Shouldn't Lifestyle Education Come First?

Equally important, Dr. Michael Greger also agrees that dietary and lifestyle changes should be recommended first to treat high cholesterol, yet "Many physicians jump right to cholesterol-lowering medications such as statins that can have an array of adverse side effects." Dr. Greger discusses this in more detail in this short video clip.

Plant-based nutrition has been scientifically proven to be as powerful as drug therapy and surgery as seen in this short video clip by Dr. Greger.

Are there Side Effects Associated with Statin use?

The U.S. Food and Drug Administration (FDA) recently gave their approval on "Important safety label changes for the class of cholesterol-lowering drugs known as statins. These changes were made to provide the public with more information for the safe and effective use of statins." Some of the side effects that have been added include reports of increased blood sugar and hemoglobin HbA1c levels. Cognitive side effects such as memory loss, confusion, forgetfulness and amnesia have also been seen. Unusual fatigue, weakness, loss of appetite, abdominal pain, dark-colored urine, or yellowing of the skin or the whites of the eyes they report, can be an indication of liver inflammation.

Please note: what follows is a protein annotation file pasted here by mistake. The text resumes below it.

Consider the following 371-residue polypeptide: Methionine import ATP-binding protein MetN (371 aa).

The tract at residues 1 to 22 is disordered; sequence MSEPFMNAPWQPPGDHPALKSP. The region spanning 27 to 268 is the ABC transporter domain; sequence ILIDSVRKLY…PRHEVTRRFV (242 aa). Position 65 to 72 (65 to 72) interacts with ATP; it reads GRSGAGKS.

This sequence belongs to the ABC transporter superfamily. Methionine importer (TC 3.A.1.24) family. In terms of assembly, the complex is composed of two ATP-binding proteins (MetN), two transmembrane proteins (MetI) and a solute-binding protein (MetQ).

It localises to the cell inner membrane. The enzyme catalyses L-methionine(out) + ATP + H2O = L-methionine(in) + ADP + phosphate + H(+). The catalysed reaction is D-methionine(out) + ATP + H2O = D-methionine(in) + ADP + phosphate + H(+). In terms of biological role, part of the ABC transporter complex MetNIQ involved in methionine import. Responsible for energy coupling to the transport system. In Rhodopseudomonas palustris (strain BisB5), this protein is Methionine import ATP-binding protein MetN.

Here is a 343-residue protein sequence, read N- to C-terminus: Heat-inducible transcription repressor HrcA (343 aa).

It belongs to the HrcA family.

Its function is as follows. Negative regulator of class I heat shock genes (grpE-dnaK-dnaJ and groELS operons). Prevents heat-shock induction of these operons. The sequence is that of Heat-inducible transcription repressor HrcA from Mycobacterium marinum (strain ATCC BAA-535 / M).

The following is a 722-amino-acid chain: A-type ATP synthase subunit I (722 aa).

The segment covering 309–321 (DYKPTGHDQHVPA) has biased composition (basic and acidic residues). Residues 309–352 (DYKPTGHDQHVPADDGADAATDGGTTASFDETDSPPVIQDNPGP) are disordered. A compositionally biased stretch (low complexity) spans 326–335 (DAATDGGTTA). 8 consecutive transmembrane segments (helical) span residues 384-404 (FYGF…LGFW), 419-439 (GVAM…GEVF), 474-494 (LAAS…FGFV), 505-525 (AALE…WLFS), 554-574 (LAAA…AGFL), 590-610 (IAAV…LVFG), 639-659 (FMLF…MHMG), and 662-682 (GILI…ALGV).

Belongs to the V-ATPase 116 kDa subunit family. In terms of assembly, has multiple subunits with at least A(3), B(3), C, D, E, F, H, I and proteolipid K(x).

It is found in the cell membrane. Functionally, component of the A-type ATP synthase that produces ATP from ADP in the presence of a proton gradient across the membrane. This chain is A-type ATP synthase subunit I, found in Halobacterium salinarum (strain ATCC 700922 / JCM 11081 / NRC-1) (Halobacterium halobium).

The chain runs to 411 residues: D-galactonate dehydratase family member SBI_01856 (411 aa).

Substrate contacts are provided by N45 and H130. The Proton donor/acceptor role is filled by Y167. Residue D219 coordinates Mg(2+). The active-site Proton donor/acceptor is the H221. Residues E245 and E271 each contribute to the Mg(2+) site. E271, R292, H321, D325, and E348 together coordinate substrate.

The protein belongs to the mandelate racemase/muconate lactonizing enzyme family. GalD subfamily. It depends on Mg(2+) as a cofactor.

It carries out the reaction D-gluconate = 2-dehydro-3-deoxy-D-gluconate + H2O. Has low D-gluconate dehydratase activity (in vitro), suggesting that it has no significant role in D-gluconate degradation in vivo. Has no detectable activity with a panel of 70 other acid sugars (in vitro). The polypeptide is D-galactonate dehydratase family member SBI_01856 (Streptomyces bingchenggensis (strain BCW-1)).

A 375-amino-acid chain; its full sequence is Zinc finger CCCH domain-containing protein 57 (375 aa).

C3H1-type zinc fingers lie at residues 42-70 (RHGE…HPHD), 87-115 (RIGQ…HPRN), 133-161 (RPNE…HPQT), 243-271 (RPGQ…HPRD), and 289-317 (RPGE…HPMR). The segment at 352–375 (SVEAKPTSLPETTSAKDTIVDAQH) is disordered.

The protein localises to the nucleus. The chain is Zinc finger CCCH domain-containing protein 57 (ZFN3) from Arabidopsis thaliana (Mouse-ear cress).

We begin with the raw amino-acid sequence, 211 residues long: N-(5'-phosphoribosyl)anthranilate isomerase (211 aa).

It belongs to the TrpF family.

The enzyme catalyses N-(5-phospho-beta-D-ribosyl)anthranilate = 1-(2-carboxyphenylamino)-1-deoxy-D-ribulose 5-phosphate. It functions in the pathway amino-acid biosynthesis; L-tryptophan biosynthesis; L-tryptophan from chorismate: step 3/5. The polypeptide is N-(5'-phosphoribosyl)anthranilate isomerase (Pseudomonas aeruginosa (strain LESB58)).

Dr. Greger updated his video clip reflecting the new FDA warning labels "citing risks of confusion, memory loss, new onset diabetes and muscle injury. Even people who don't experience pain or weakness on cholesterol-lowering statin drugs" he points out, "may be suffering muscle damage."